Those improved metrics are tempered, however, by a higher pace of move-outs, which increased 20% sequentially in the third quarter. September move-outs grew 27% from their April low. And most residents are citing community restrictions stemming from the pandemic as the reason for their decision to leave. Excluding that, move-outs are trending near or below historic averages.

“It’s something that we’ve really started to look at in the last couple of months,” Givens said. “It’s not something we’re entirely surprised by given the length of the pandemic, and restrictions to some degree have remained in place.”

Some of New Senior’s operators are now turning to offering rent concessions in order to drive occupancy, which Givens believes is a tradeoff worth making, given the current landscape. But operators are offering concessions with an eye toward maintaining revenue per occupied room (RevPOR), and annual rent increases among existing residents are holding up well, mitigating the pace of concessions.

“It’s [about] getting new people, and it’s also ensuring that your existing residents are paying their rates [and rates] are growing,” she said.

New Senior believes that move-ins will eventually outpace move-outs, as more operating partners prove to prospects that they will be safe in a senior living setting as restrictions are rolled back.

Currently, the REIT has 41 active Covid-19 cases in 14 communities – 34 residents and seven associates. The weekly numbers of new cases within its portfolio have remained relatively low and have averaged about six per week, tracking with broader trends within its markets and nationally. To date, 60% of New Senior’s portfolio have not reported a positive Covid-19 case, and 10 of the 14 communities with Covid-19 have only one active case.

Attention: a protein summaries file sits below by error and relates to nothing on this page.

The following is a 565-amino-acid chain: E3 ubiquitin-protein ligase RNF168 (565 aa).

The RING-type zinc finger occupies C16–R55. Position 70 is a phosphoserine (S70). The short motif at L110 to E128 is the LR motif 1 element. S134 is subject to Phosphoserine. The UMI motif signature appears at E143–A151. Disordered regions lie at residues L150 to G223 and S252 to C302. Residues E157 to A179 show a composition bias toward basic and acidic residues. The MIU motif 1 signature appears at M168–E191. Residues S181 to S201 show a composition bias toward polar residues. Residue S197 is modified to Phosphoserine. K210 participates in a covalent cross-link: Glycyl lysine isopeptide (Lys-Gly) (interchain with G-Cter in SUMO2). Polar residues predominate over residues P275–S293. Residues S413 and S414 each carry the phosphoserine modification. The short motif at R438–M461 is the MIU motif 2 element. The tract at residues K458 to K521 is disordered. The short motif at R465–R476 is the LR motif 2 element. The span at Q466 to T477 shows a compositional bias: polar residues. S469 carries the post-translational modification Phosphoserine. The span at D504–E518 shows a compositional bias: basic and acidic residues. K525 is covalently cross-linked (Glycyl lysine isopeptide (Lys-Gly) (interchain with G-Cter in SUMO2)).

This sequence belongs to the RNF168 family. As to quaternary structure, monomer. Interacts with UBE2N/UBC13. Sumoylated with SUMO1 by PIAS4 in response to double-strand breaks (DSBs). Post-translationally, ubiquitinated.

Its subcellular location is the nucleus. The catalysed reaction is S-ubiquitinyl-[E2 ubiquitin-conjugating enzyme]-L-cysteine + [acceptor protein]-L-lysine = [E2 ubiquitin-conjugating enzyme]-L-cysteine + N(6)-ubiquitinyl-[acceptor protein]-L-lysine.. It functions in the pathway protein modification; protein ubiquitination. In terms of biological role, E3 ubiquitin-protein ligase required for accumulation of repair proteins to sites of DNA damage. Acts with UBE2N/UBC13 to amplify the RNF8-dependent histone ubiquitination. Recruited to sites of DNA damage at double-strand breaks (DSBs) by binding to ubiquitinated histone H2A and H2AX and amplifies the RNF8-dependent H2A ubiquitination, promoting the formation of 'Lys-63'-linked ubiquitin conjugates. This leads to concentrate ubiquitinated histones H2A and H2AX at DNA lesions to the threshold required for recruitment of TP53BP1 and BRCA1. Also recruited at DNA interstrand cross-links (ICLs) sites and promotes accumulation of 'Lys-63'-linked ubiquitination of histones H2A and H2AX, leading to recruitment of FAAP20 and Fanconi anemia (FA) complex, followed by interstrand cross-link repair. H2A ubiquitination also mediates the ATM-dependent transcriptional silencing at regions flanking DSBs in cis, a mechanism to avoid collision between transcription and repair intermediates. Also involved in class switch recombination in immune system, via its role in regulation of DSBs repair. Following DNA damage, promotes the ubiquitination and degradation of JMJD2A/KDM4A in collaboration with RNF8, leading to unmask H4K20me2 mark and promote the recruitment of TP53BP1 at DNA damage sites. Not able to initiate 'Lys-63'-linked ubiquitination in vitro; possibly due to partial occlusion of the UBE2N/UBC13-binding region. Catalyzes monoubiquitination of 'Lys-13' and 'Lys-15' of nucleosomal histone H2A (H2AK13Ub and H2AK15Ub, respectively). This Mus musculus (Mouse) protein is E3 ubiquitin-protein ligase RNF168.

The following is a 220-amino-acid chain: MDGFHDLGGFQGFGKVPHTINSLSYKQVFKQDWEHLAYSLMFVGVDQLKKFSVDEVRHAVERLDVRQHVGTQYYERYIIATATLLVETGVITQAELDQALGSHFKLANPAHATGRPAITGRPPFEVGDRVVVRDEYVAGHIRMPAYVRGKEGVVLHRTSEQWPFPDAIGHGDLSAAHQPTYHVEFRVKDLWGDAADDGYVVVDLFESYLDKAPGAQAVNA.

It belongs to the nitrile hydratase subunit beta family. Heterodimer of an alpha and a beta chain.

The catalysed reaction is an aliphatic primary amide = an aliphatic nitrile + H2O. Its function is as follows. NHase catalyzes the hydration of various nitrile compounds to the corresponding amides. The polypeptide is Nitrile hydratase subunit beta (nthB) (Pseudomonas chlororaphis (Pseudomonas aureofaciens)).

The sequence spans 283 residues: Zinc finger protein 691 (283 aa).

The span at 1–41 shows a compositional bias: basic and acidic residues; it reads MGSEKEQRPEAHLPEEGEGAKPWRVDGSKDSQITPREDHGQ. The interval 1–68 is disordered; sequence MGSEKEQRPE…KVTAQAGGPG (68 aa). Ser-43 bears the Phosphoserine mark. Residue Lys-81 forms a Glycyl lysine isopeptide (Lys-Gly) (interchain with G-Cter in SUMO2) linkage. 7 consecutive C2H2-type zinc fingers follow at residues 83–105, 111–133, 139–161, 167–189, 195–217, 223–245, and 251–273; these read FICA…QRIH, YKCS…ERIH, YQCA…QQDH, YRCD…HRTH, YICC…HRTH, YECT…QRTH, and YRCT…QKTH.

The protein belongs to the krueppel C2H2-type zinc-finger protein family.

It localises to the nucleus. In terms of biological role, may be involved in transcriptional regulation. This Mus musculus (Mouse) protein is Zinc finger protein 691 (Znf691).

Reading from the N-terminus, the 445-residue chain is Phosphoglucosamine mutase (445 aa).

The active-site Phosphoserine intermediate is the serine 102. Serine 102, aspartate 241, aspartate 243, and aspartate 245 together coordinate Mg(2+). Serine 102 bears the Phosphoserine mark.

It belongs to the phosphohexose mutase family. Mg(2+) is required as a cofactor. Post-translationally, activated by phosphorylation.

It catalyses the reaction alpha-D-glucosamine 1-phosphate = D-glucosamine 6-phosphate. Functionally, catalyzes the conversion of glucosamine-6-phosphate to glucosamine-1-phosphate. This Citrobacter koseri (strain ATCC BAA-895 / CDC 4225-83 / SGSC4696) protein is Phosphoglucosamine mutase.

“People now believe they can be safe within independent living communities, and they trust the protocols that are in place,” she said.

Analysts are paying closer attention to move-outs, as more REITs and operators prepare to release their third quarter earnings. Welltower’s (NYSE: WELL) senior housing operating (SHO) portfolio occupancy fell 150 basis points in Q3, although the Toledo, Ohio-based REIT is encouraged by move-in trends.

“While difficult to forecast, this item will need to be vetted with management and other REITs/operators to understand if this is a systemic change [lower (length of stay) perhaps], a behavior change with [Covid-19] cases rising, or one-time blips from pent-up move-outs,” Capital One Securities Analyst Daniel Bernstein wrote in a note to investors.

Another senior housing REIT — LTC Properties (NYSE: LTC) — also held its Q3 earnings call on Friday, and executives told Bernstein that LTC’s operators have not reported an uptick in move-outs. LTC’s portfolio includes higher-acuity care levels than New Senior’s.
New Senior stock fell 2% in trading Friday, closing at $3.91 per share.

The post New Senior Sees Operations Stabilize, But Move-Outs Accelerate appeared first on Senior Housing News.